A meta-analysis involving 164,225 participants from 13 trials appeared in JAMA re-examining the risk versus benefit of Aspirin (ASA).
The study was published January 22, 2019. The average age of the participants was 62 years. There were 19% diabetics among them. The average risk to develop a heart attack or stroke was 9.2%. Aspirin use reduced the risk of developing another heart attack or stroke by 11%. With ASA the recurrence of a cardiovascular event was 57.1 per 10,000 participant-years. This compares to 61.4 per 10,000 participant years without ASA. The number of patients needed to treat was 265.
The downsides of ASA treatment were gastrointestinal bleeding and bleeding in the brain (hemorrhagic stroke). 23.1 per 10,000 participant years had bleeds with ASA prophylaxis. In contrast, there were 16.4 bleeds per 10,000 participant years without any ASA. The number needed to get one gastrointestinal bleed was 210. Scientists call that the “number needed to harm”.
Conclusion of the scientific panel
The scientific team concluded that the risk from taking ASA to get a gastrointestinal bleed or bleeding inside the brain would be too much for people who never had a stroke or a heart attack. On the other hand they felt that those who had a heart attack or stroke would benefit from ASA to prevent another cardiovascular occurrence (heart attack or stroke).
The numbers needed to treat (NNT) gives a measurement how effective a therapy is. Conventionally a drug is considered to be effective, if the NNT is less than 50. However, the protective effect of ASA on repeat heart attacks and strokes had an NNT of 265. This is much higher than 50. By the same token, the harmful effects of ASA regarding bleeding ulcers and bleeding in the brain had an NNT of 210. This is well in excess of 50 as well.
Using the methods of evidence-based medicine the conclusion is that ASA is not very effective in preventing heart attacks and strokes. But ASA is not that harmful: it takes 210 patients to take ASA before a serious bleed either into the stomach or in the brain occurs.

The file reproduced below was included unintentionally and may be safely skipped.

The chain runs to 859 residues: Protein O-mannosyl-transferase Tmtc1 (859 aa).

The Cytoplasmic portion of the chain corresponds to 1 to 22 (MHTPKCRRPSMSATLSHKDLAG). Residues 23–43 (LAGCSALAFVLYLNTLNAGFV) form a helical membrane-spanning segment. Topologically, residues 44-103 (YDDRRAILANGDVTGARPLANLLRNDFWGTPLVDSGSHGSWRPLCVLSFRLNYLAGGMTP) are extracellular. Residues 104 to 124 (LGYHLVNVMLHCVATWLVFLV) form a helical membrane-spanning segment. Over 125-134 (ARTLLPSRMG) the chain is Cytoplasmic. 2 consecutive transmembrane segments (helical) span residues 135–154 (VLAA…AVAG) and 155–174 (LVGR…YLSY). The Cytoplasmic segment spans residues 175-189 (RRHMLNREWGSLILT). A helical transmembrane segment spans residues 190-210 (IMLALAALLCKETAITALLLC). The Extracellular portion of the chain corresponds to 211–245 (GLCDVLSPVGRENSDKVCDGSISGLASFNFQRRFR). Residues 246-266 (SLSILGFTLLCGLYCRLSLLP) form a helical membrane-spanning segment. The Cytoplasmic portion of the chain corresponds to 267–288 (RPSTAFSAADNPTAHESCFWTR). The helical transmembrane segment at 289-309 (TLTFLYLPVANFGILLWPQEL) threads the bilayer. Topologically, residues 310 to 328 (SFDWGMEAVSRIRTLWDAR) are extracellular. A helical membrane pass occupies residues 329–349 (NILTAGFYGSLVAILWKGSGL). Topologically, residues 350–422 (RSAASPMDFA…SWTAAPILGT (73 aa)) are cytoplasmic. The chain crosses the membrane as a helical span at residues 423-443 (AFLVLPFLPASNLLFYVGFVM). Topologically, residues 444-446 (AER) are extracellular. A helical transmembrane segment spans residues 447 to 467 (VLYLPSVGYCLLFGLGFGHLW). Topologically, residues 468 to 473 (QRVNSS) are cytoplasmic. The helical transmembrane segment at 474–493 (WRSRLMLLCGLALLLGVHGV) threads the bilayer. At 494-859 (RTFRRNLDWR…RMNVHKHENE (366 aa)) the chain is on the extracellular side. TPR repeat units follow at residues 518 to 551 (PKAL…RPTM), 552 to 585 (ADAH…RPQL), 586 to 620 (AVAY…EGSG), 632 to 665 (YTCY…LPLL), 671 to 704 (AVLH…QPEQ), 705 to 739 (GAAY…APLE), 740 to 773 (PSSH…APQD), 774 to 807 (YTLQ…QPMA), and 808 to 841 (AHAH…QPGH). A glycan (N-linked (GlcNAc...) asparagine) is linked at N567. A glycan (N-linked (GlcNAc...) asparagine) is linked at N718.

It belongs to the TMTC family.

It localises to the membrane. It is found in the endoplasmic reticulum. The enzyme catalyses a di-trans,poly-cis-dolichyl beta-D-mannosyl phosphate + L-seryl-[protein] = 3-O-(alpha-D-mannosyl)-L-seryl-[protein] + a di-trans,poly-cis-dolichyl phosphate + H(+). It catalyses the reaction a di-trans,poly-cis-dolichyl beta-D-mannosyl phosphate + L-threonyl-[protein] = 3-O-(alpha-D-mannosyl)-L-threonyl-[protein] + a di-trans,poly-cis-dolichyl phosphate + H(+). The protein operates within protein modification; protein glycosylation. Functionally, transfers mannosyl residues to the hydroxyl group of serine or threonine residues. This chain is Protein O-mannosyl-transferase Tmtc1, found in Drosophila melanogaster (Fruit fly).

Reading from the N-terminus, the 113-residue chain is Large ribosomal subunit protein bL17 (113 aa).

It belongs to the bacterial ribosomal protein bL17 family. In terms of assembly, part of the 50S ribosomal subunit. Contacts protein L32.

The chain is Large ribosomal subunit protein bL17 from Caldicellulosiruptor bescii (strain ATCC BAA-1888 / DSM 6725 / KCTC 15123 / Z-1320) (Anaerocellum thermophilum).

For years there has been the discussion whether ASA would be beneficial for cardiovascular patients or harmful because of bleeding side effects. When one looks at the numbers needed to treat from evidence-based medicine, it looks that both effects are poor. The NNT for the protective effect of ASA was 265, well in excess of 50, which is the cut-off point. On the other hand the harmful effect of bleeding into the stomach or in the brain has an NNT of 210, which is in excess of 50 as well.
NNT data suggests to stop ASA treatment
My conclusion is that the patients would be better off to stop ASA. This way there is no serious bleeding as a side effect. The protective effect for those who had heart attacks or strokes was not that impressive anyways, so it would be best to stop the ASA as well. It does not make sense to subject patients who already had a heart attack or a stroke to the risk of a serious hemorrhage either in the stomach or in the brain. In this case a small pill just adds another potential health problem!